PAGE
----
Meet Senior Geospatial Consultant – Tauhidul Islam

Tauhidul Islam

Based in our Sydney office, Tauhidul Islam is a Senior Geospatial Consultant at Tetra Tech Coffey. With over 13 years’ experience working in Geospatial design and development, Tauhid’s experience spans all market sectors, within government, commercial, utility and resources industries. He is a graduate of the Khulna University, Bangladesh with a Bachelor of Urban and Rural Planning.

Tell us a bit about your career to date?

I started my career in Urban Planning, and as a young GIS professional I worked in Government and the private sector, working on large projects in mining, utility infrastructure, and water planning.  As a GIS specialist I capture data, run analysis and present information in maps and apps used in broader application across stakeholder communication, verbal communication with the stakeholders, different agencies, and master planning.

Very early on in my career I worked across six different East African countries, mostly in the feasibility analysis for rural electrification. My experience gathering data and interpreting information for social and environmental impact assessments as well and the master plan for these electrification distribution systems in different small cities or villages gives me a deep understanding of the importance of well curated data and how this information enables meaningful consultation with communities and stakeholders.


What challenges are you currently helping clients address?

Within the GIS team at Tetra Tech Coffey here in Sydney, I am working across some of our major infrastructure projects, most recently Western Sydney Airport and M6 projects.

These significant projects generate mountains of location-based data points. I layer the design and environmental information from multiple agencies and companies to provide a true picture along the entire project routes to enable our teams and our clients to target activity and communicate results that ensure project delivery.

It has been fantastic to collaborate with the broader Tetra Tech Coffey team on both of these projects and in particular our geotechnical and hydrology specialists!

In the realm of GIS, we transform data into insights, challenges into opportunities, and visions into reality. Our maps are not just illustrations; they are blueprints for progress. – Tauhidul Islam


What’s been what’s been your observation of how I guess GIS industry is evolving?

Adopting Artificial Intelligence and Machine Learning (AI & ML) for data gathering and analysis is where I see the biggest opportunity. Early on in my career a large part of my working days were spent digitising data from old map series and newly acquired satellite imagery, a lot of manual tasks required before you could even think about running analysis to answer location questions.

But nowadays, ingesting aerial imagery and satellite data, we can train and run models that mine the data, bypassing the time-consuming manual tasks. Ten years ago, running land use prediction model would take me several days, nowadays using this machine learning technologies, it’s a matter of hours. The time we get back can be fed into refining analysis, generating more reliable information and identifying nuance across landscapes for our specialists to focus their attention on.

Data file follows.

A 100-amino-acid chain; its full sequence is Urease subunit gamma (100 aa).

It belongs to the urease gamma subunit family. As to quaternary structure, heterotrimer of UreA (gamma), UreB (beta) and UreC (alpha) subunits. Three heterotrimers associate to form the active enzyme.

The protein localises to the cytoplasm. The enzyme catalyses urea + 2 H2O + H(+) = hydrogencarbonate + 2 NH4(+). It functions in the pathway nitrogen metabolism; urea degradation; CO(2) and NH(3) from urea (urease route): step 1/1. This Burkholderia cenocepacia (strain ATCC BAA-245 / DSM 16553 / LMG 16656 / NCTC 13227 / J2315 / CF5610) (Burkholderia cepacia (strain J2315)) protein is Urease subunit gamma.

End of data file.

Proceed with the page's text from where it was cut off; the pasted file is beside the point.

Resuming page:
GIS touches people’s lives daily, yet many are still unaware of its power and pervasiveness, how have you seen it make a difference to the world and help our clients make better decisions?

GIS is such a powerful discipline and makes such a difference to the world we live in and the lives of people everywhere. One project I am very proud to have been part of was rural electrification of South Sudan.

The project was part of the rebuilding effort to bring vital utility infrastructure to the country after 20 years civil war. I was the sole GIS representative in a taskforce developing a preliminary electrification distribution system for capital city, Juba. I worked with different agencies, capturing and establishing baseline data and to map and visualise the footprint of local communities, the extent of their electricity needs (capacity) and model these against different costing scenarios. My work involved lots of surveys (often in multiple languages) and lots of baseline data collection. After a year, we delivered a hydropower distribution system in Juba, and flagged other potential mini hydropower plants near Maridi and Yei.

In our modern cities, we take our infrastructure for granted. Electrification improves lives by allowing children to study after dark and families to cook without hazardous polluting fuels in their communities. Being able to support the South Sudanese community with my GIS expertise was a privilege. It is so humbling to know that within a really short time I could be part of mobilising a framework that can set a country up for success. Whilst it was challenging, I would say that has been a career highlight for me and showcases the positive impact of GIS.

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